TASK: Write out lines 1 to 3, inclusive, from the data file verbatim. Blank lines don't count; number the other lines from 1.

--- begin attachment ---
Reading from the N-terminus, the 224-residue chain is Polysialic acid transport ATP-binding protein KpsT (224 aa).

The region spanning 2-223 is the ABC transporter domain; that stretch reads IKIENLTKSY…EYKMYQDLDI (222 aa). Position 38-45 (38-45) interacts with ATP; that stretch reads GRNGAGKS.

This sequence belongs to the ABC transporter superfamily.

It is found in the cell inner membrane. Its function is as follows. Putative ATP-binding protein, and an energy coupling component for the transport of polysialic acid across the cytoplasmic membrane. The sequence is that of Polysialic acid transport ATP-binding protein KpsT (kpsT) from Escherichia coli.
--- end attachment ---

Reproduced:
Reading from the N-terminus, the 224-residue chain is Polysialic acid transport ATP-binding protein KpsT (224 aa).

The region spanning 2-223 is the ABC transporter domain; that stretch reads IKIENLTKSY…EYKMYQDLDI (222 aa). Position 38-45 (38-45) interacts with ATP; that stretch reads GRNGAGKS.

This sequence belongs to the ABC transporter superfamily.